Keynote Speaker - Steve Fletcher Conference: Society and the Sea

Progress towards the conservation and sustainable use of the oceans: how are we doing?

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Overview

Progress towards the conservation and sustainable use of the oceans: how are we doing? Securing the conservation and sustainable use of marine biodiversity has long been recognised as a critical global-scale challenge. Many international policy frameworks, most notably the Aichi Biodiversity Targets and the Sustainable Development Goals, feature targets focused on marine biodiversity. These include global targets for both marine protected area (MPA) coverage and the extent of the sustainable management of marine ecosystems. The concern for marine biodiversity also extends to areas beyond national jurisdiction (ABNJ), with a UN-led process currently seeking to identify a mechanism under the Law of the Sea Convention to establish procedures for marine protected area designation and environmental impact assessment in ABNJ. This presentation will discuss performance against global targets, including sharing the latest global MPA coverage figures within and beyond national jurisdiction. These global trends will be contrasted with terns towards localised growth in pressure on marine resources, the strengthening blue growth paradigm, and the increasing recognition of the role of individual citizen behaviour as marine conservation agents.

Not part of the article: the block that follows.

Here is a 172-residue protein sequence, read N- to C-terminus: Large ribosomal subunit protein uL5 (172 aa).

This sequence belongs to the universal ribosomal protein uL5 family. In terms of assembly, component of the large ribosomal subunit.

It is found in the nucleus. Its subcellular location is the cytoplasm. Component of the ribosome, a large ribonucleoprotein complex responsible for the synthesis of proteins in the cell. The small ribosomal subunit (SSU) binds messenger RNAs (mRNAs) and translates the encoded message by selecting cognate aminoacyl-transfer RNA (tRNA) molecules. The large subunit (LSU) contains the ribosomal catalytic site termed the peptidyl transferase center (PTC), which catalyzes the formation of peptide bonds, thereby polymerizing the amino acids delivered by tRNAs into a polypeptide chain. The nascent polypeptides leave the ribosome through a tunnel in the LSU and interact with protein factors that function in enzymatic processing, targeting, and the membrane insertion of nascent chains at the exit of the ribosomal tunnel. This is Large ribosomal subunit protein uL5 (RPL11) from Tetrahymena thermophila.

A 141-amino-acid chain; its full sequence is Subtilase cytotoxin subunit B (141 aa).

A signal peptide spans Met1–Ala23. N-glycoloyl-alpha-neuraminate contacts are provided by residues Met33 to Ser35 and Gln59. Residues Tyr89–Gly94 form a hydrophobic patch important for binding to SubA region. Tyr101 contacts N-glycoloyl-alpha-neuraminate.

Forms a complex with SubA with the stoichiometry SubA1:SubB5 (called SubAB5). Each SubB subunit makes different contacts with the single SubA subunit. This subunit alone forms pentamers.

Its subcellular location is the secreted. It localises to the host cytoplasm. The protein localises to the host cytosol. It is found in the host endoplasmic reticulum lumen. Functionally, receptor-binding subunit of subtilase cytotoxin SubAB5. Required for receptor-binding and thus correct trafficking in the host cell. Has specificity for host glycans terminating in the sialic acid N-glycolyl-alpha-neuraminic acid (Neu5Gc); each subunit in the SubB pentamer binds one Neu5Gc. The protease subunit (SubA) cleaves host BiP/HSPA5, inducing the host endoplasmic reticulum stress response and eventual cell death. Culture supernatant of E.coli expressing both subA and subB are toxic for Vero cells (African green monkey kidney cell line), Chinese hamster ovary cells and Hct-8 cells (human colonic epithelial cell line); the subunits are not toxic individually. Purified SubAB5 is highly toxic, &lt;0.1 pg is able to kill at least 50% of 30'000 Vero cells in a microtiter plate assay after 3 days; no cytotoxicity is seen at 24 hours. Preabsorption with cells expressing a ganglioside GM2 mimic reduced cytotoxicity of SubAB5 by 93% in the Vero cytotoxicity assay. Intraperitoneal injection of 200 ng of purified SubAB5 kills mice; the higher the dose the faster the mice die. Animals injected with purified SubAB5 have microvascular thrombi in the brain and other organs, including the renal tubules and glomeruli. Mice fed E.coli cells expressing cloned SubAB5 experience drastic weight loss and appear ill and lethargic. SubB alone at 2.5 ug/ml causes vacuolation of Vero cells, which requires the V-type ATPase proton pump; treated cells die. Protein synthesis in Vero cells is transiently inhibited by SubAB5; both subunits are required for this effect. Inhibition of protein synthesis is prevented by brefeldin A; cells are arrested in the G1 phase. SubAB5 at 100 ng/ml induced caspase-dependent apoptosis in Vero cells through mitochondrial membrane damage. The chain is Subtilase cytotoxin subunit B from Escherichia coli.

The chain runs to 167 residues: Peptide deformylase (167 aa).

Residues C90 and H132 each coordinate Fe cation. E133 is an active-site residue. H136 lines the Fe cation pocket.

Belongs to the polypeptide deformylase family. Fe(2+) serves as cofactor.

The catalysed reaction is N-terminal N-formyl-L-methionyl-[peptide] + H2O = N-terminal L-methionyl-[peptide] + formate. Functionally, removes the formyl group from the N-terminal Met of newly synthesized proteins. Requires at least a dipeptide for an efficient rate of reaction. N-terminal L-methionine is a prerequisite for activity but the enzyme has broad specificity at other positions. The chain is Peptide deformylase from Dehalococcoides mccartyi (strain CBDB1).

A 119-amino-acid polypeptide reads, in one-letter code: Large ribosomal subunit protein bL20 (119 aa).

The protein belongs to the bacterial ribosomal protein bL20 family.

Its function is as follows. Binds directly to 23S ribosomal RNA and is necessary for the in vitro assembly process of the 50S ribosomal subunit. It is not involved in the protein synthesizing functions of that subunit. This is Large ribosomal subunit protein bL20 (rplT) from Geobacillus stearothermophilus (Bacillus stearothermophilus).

Biography

Dr Steve Fletcher is Head of the Marine Programme at the UNEP World Conservation Monitoring Centre in Cambridge, UK. His team undertakes interdisciplinary marine research to support national and international policy efforts to achieve the conservation and sustainable use of marine biodiversity. Steve is also Associate Professor in Marine Policy at Plymouth University and has recently been appointed to the UNEP International Resource Panel which advises intergovernmental organisations and the international community on the sustainable use of natural resources. He has personal interests in international marine policy and conservation.